|American Academy of Pediatrics||very supportive||strongly opposed|
|Institute of Medicine||very supportive||strongly opposed|
|U.S. Preventive Services Task Force||very supportive||strongly opposed|
Recommendations by the AAP, CDC, and IOM were influential in shaping the content of the New York Law, as were the experiences of other states, such as Arkansas. Obesity has also been a top priority for federal and local health experts; childhood obesity and nutrition in particular are two key issues receiving special attention and support from First Lady Michelle Obama. Implementation of the New York law was funded in part by the so-called stimulus bill, the federal American Recovery and Reinvestment Act of 2009.
|NY State Health Department||very strong||none|
|NY State Department of Education||very strong||none|
|American Academy of Pediatrics||very strong||none|
|Institute of Medicine||very strong||none|
|U.S. Preventive Services Task Force||very strong||none|
Last year, New York's Department of Health notified all state licensed pediatricians, family physicians, residents and nurse practitioners of the new reporting requirement, which went immediately into effect.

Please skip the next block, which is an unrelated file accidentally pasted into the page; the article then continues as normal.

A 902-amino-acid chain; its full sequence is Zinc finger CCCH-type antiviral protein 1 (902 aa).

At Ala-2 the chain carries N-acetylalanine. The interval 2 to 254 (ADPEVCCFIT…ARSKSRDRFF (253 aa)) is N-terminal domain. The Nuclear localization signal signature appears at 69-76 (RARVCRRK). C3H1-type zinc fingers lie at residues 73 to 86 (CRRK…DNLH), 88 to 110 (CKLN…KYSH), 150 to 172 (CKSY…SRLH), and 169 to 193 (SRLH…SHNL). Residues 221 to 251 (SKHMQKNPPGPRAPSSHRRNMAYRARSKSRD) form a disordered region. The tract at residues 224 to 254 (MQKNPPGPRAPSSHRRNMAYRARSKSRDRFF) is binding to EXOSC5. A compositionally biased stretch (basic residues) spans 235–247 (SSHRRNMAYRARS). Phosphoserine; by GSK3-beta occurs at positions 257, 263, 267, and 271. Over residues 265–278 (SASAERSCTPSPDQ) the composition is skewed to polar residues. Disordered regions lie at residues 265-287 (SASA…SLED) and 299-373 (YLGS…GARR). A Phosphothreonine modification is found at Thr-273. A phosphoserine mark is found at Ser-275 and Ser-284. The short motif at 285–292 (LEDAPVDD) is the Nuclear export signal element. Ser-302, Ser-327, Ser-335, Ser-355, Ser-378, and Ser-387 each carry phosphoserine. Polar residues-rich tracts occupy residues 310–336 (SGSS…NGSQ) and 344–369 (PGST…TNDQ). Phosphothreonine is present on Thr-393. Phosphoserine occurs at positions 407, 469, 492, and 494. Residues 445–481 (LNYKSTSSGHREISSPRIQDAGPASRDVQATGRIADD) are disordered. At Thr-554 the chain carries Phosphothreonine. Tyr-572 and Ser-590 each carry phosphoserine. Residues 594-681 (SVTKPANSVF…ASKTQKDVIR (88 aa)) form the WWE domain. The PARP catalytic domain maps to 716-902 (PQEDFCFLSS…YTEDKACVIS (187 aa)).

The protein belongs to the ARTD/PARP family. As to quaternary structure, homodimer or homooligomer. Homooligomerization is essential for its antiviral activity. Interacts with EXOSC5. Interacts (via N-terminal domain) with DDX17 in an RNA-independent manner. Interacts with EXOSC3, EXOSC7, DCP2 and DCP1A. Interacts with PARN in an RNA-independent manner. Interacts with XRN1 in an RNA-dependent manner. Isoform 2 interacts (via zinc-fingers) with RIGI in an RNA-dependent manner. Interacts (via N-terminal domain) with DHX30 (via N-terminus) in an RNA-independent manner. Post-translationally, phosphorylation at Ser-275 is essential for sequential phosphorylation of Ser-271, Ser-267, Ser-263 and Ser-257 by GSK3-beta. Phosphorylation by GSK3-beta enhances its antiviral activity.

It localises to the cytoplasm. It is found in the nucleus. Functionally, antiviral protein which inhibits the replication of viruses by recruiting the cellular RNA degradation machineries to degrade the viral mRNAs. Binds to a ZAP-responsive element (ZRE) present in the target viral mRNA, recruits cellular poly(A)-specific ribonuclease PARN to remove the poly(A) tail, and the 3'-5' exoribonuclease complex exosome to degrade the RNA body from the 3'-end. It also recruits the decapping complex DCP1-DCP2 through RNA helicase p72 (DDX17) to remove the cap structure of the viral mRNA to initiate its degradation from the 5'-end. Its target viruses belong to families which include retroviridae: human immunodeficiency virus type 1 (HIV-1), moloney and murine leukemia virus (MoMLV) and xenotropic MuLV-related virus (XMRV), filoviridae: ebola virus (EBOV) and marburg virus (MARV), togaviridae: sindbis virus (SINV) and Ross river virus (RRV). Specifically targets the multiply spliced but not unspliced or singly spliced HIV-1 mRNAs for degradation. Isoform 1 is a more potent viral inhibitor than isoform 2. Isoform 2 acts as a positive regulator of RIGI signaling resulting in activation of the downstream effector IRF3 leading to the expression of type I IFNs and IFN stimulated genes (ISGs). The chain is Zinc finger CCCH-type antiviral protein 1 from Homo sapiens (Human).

State legislators budgeted US $2 million for implementation of the new BMI surveillance requirement. The law that created the new requirement also provided US $1 million in funding to support community-based obesity prevention activities.
Selected school districts were requested to submit summary (non-identifying) information on student weight status category to the New York State Department of Health in January 2010. The state plans to use the data to map the distribution and severity of obesity across the state, and thereby target obesity prevention activities. The collection of summary data over time will be used to monitor the progress and impact on obesity prevalence of new policies that, for example, aim to improve access to healthful foods or time spent engaged in physical activity.
Evaluations of the BMI screening program in Arkansas revealed that the state's program did increase awareness of obesity and its related health risks among students and parents. Evaluations also showed that the program did not increase stigma or lead to unhealthy weight loss behaviors. The program did, however, place an unsustainable burden on school staff, and in 2007 the Arkansas law was amended to require reporting every other year, instead of every year.